How (good) SEO copywriting helps people like you online

Let me put it out there right now: I used to hate Crocs.

Actually, Crocs (and their ugly footwear twin, Vibram Five-Fingered Shoes) are one of the few things my husband and I used to argue about. Every time he’d put on his Crocs, or his Vibrams (which have been described by his co-workers as “creepy toe shoes”) I’d encourage other shoe choices. Or going barefoot. ANYTHING but the Crocs.

Confession time: I don’t think that the (cuter) Crocs are that bad. And I even have a pair of Vibrams (and there is photographic evidence of me wearing them, too.) Why did I have such a fashion-backwards change of heart? Turns out, by being “everywhere” Crocs and Vibrams actually seem more attractive.

Let’s talk about why that is.

In the book Buyology, Martin Lindstrom discusses how “mirror neurons” influence our buying decisions by making us mimic other people’s buying behavior (and yes, he used Crocs as an example.) If we see cool, sexy people wearing Crocs, our unconscious minds go into overdrive. We think, “Maybe if I wear Crocs, I’ll look cool and sexy too.” And suddenly, what seemed like an unthinkable purchase (Really…Crocs?  Really?) now because a must-buy. As Lindstrom says, “Just seeing a certain product over and over makes it more desirable.”

And this got me thinking about SEO copywriting and how good writing can make a company seem more “desirable.”

Today, companies have multiple online content marketing channels. You can create a video. You can send out snappy tweets. You can distribute a newsletter, write a white paper – or heck, even optimize your site content for better rankings. All of these channels allow you to be “found” a different way.

Now imagine, a prospect who is looking for a product or service like yours. Maybe they see one of your brilliant tweets, which causes them to investigate your company. Then, they see an article your CEO has written. Then, they find your company in the search results. Once they reach your site, they watch your video and sign up for your newsletter.

The cool thing is, in this scenario where your content is everywhere, your prospect is being encouraged to “like” you a little bit more. Your company seems more desirable.  The psychological concept of “familiarly fosters likability” states that we tend to like people (or companies), when we are continually exposed to them (this only applies if the information is useful and provides value.) So, to a prospect, your informative tweets, how-to white paper and newsletter would be highly valuable information – and every time they “see” your company again, the prospect is reminded, “Hey, I know these guys. I like these guys. I should read this.”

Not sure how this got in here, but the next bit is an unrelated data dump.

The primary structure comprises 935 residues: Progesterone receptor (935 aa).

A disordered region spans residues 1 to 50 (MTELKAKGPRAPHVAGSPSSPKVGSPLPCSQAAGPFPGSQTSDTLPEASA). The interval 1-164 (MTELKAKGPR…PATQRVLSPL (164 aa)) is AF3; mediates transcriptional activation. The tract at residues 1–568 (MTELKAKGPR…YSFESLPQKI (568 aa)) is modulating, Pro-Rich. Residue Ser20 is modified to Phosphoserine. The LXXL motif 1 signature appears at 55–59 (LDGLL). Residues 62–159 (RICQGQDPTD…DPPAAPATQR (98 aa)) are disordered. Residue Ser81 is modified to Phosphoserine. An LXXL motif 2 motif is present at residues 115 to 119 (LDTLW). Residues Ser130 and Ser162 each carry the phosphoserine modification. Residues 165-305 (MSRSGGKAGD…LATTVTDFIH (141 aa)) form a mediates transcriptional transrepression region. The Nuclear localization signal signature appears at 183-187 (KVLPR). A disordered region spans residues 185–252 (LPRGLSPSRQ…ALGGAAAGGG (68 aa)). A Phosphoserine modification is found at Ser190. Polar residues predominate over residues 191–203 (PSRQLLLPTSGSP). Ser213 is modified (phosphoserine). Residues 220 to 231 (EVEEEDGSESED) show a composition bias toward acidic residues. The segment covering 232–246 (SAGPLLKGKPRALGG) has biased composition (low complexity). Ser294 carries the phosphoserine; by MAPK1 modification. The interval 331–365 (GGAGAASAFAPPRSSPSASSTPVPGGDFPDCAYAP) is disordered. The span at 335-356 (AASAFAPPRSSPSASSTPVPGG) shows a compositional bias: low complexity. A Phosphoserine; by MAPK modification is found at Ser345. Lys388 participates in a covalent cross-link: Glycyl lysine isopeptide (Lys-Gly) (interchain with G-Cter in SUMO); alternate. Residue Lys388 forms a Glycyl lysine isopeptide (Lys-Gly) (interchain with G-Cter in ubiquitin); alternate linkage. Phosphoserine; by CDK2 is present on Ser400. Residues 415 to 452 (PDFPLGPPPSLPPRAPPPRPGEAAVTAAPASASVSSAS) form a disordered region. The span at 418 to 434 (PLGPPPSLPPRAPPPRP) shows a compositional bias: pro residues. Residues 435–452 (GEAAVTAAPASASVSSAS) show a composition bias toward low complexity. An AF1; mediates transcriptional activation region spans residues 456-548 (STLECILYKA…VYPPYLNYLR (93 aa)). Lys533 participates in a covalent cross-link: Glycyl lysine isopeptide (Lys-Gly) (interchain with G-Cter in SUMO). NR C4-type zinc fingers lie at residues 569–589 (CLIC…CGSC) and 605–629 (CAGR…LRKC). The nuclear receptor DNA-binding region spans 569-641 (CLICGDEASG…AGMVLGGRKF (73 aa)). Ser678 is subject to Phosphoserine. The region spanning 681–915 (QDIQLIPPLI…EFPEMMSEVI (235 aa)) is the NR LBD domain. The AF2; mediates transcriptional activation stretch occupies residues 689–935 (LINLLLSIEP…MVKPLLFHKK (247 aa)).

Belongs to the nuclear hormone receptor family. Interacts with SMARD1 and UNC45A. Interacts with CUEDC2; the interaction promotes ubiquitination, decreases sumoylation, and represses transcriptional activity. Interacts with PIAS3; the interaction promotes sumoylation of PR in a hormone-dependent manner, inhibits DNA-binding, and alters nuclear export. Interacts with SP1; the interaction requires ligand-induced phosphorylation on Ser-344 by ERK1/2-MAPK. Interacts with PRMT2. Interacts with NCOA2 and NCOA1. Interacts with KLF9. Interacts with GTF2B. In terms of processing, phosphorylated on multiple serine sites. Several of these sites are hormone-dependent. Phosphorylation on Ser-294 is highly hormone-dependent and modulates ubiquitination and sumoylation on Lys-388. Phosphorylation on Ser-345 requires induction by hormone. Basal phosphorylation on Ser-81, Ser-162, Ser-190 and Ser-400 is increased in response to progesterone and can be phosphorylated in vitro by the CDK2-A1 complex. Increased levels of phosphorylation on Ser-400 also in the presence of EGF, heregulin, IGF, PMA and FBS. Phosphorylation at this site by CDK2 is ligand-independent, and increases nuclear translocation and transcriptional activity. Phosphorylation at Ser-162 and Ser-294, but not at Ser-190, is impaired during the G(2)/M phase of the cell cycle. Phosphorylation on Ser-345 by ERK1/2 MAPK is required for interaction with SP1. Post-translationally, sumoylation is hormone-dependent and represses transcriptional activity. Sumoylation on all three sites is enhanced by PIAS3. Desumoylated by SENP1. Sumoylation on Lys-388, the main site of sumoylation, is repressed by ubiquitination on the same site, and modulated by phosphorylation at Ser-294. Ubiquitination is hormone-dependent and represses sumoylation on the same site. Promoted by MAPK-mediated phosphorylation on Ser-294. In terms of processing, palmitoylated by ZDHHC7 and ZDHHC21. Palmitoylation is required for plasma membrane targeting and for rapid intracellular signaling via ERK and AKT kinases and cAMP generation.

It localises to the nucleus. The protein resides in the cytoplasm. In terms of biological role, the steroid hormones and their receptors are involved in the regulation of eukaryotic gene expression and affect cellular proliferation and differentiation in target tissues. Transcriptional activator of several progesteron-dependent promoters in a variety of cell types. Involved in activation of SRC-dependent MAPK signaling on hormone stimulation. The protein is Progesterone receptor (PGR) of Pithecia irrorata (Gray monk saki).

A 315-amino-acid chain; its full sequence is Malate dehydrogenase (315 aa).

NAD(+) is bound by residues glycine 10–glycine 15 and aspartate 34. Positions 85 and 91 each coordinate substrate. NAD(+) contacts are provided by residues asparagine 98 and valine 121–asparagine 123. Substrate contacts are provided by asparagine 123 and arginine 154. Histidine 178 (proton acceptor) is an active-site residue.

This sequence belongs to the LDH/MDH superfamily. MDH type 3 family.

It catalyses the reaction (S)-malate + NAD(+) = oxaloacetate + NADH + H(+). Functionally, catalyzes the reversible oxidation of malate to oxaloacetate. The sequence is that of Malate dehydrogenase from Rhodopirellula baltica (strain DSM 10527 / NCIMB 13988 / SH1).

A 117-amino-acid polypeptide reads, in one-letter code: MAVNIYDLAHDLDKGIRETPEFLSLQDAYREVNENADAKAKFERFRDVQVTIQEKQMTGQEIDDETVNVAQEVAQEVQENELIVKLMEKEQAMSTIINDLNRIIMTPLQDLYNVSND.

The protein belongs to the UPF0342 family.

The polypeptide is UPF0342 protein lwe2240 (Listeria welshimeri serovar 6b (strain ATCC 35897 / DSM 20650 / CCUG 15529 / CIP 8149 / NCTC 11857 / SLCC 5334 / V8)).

(At the same time, if your content is crap and your tweets are more sales-focused than sharp, you’ll actually turn off your readers.)

In terms of a SEO content development play, it means that the more places your (quality) content can “live” online, the better.  In a brilliant blog post by Dr. Rachna Jain, she explains,”this means you should syndicate your content widely and be out in front of your target audience every chance you get. As people see you “everywhere,”they start to pay more attention. And as they pay more attention, you become more familiar.”

What does this mean to your company? Two things:

  • Quality content is key. Although it’s tempting to kick out low-quality articles just to get search rankings in your virtual door, resist the urge.
  • Just because you’re everywhere doesn’t mean people will like you (hello, Jesse James.) They’ll only like you if you give good content.

NOW is the time for a SEO content development strategy. Not later. Not when you have time. But NOW. If you know that folks are clamoring for content that helps solve a problem – and they’ll “like” your company the more that they’re exposed to your content, isn’t it time to get moving? Like..now?

Good content is more than just “search engine fodder.” It’s about ensuring that your prospects see your brand when they are searching for a solution to their specific problem. The more your company is “out there” with compelling, problem-solving content, the more positively you’ll be perceived…

…Now, if you excuse me, I have some Vibrams to put on…